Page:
At first I thought it was bad news — that there was no hope whatsoever. My inner drama queen was taking the stage, aiming for an Oscar. But then it dawned on me that maybe, just maybe, this was an opportunity for me to try taking a left turn for a change. I had the freedom to choose a new way of relating to the situation.


The first thing I had to do was take a step back at look at myself. I created space by distancing myself and I decided to call my depression, and its associated habitual patterns, Frank. I chose this name because I reckoned it was a good time to be honest with myself. Thus Frank became something I could relate to. I was no longer depressed. I was someone who was dealing with depression. A subtle difference. I started to give him space to communicate to me and listened to all the things he wanted to tell me. It didn’t take long for me to realize that Frank was actually not someone I enjoyed listening to. He was patronizing and cruel. He would tell me that my hips were getting too big and that my face was too asymmetrical. I had a funny nose and FYI, I was a failure at everything I did. No one would ever love me thus I would probably end up being a miserable spinster. I would die and I would only be discovered weeks later, half eaten by cats. I imagined I would have at least a dozen of them.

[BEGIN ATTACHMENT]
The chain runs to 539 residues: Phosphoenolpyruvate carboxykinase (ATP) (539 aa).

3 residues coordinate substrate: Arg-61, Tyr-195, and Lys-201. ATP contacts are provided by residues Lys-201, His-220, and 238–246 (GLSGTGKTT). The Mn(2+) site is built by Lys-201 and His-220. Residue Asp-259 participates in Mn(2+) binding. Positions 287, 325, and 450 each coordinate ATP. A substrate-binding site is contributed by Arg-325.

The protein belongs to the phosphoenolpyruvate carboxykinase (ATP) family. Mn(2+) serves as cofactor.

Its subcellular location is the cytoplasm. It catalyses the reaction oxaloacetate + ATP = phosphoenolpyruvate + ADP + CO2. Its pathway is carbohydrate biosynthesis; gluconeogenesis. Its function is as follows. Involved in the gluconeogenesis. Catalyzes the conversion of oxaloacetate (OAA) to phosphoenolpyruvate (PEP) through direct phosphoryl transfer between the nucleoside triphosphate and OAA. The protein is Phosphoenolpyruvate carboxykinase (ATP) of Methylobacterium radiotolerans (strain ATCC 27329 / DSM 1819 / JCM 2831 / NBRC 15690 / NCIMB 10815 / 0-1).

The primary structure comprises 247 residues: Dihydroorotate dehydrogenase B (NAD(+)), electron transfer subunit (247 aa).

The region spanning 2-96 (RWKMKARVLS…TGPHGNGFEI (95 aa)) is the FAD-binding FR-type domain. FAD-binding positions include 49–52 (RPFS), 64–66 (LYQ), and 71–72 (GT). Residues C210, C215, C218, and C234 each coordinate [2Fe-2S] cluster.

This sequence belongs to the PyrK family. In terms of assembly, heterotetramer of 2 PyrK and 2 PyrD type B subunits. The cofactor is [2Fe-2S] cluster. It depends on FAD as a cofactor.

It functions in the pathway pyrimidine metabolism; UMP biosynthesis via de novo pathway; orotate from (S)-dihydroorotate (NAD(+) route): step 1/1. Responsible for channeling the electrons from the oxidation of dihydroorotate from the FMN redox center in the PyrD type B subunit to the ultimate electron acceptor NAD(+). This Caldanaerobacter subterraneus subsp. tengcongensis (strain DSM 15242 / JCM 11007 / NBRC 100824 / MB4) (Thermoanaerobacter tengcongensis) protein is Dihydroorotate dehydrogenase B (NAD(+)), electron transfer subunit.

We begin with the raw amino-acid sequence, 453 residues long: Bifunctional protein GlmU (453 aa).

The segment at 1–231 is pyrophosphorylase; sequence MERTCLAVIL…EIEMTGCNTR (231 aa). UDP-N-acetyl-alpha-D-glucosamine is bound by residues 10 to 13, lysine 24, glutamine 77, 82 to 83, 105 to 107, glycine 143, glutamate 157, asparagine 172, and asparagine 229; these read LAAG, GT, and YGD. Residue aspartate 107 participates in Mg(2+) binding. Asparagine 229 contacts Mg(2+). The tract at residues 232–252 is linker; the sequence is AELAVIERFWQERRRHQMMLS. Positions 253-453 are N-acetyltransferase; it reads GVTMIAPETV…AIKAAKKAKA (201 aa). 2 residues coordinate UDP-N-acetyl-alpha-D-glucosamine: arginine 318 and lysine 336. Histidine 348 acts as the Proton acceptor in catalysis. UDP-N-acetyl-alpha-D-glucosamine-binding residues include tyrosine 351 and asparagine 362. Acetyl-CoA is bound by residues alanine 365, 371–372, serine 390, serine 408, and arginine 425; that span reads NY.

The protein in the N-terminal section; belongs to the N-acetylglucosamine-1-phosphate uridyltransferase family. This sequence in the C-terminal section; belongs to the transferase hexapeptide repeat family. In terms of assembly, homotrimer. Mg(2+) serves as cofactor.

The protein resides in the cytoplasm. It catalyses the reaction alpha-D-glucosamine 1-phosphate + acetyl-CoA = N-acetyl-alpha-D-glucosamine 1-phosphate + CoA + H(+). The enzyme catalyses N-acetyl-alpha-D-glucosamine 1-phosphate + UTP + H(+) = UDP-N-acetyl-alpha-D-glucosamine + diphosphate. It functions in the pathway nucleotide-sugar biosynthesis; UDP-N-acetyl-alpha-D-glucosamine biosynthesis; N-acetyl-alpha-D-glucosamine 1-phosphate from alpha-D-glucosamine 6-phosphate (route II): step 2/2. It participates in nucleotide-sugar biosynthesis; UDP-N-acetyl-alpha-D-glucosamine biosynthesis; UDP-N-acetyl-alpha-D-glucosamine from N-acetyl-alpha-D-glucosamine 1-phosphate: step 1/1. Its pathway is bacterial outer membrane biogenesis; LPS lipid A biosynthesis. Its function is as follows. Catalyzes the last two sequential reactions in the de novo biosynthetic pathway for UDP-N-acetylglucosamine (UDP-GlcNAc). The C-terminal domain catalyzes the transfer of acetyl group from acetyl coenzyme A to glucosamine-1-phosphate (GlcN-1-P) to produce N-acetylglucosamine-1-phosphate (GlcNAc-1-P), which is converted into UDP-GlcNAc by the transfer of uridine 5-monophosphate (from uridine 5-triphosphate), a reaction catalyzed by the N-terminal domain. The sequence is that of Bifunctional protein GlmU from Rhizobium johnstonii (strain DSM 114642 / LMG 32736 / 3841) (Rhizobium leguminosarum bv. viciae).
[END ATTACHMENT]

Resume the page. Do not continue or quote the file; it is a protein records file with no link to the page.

It took me time to figure out what I dreaded most: the fact that Frank was saying these things or the fact that I believed they were true. In retrospect, I would say: the last one. I had heard about this wonderful Shambhala term: Basic Goodness, and after years of struggling and getting angry by even the mention of the word, I thought I could give it a try. Why not? I sat Frank down and told him that we could no longer be friends because I was worth so much more then that. I didn’t really believe it, but I think it sounded convincing. He could still come by for a cup of tea and a cookie but I would no longer tolerate his behavior. That was step one.

Helpful practice

To be able to resist falling into Frank’s trap I would test my thoughts with a practice I found very interesting. The exercise is based on mindfulness of speech. In this situation I would like to see thoughts as non-verbalized speech. It’s easy and astoundingly effective. Here’s what you do: